A longstanding scientific puzzle has recently been solved by a geological research team when they discovered evidence that some minor earthquakes are initiated by groundwater pressure.
The research team, led by Ma Kuo-fong (馬國鳳), a professor in National Central University’s department of Earth sciences, and researchers from the US and Japan, and funded by the National Science Council, yesterday announced their discovery of the world’s first direct and precise evidence of the causal relationship between the water pressure of flowing groundwater and some minor earthquakes.
“Scientists have always tried to figure out how earthquakes are caused and several hypotheses of earthquakes initiated by water pressure have been brought up in research, but there were no actual observed evidence to prove the hypotheses,” Ma said at the council’s headquarters in Taipei yesterday.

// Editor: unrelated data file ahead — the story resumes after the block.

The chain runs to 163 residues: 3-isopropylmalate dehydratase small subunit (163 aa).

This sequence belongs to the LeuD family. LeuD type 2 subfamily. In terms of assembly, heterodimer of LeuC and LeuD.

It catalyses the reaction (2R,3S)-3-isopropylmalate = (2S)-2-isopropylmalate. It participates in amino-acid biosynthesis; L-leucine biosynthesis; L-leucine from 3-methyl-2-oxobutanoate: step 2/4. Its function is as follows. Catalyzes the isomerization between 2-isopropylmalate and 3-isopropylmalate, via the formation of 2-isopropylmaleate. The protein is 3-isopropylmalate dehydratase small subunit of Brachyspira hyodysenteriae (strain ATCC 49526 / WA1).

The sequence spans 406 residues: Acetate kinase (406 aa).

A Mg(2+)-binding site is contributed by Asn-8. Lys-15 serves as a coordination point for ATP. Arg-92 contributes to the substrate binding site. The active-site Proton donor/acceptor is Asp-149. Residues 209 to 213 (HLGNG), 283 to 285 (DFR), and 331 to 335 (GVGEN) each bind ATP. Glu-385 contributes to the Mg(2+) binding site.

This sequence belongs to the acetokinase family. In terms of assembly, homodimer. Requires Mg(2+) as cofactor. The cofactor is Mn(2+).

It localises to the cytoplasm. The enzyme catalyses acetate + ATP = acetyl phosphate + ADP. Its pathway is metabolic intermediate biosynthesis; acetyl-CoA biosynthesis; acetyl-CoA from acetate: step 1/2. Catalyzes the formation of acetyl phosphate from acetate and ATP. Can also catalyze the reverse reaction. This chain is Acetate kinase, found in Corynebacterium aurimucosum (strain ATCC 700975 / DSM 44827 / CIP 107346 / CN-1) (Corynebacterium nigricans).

Most earthquakes are caused by fault movements and the shear force of the movement in differing directions along both sides of a fault, but the team discovered that minor earthquakes of about magnitude 0 to magnitude 1.5 could be caused by increased groundwater pressure below the slip band at a fault and has nothing to do with seismic shear force.
During the Taiwan Chelungpu-fault Drilling Project that began in 2006, the team drilled a 1,300m deep borehole into the Chelungpu fault in central Taiwan — the fault that caused the devastating 921 Earthquake in 1999 — and placed seven seismometers to collect seismic data between 950m and 1,300m deep into the fault.
The team observed that when the flow of groundwater gets blocked by the impermeable zone of the slip band, the water pressure increases, and when the pressure exceeds the crustal stress, it releases an explosive force outwards. This “explosion” causes a minor earthquake.
The minor earthquakes caused by water pressure were named “isotropic events” by the team, due to them being caused by an explosive force of water, she said.
The discovery was published in Science magazine last month.
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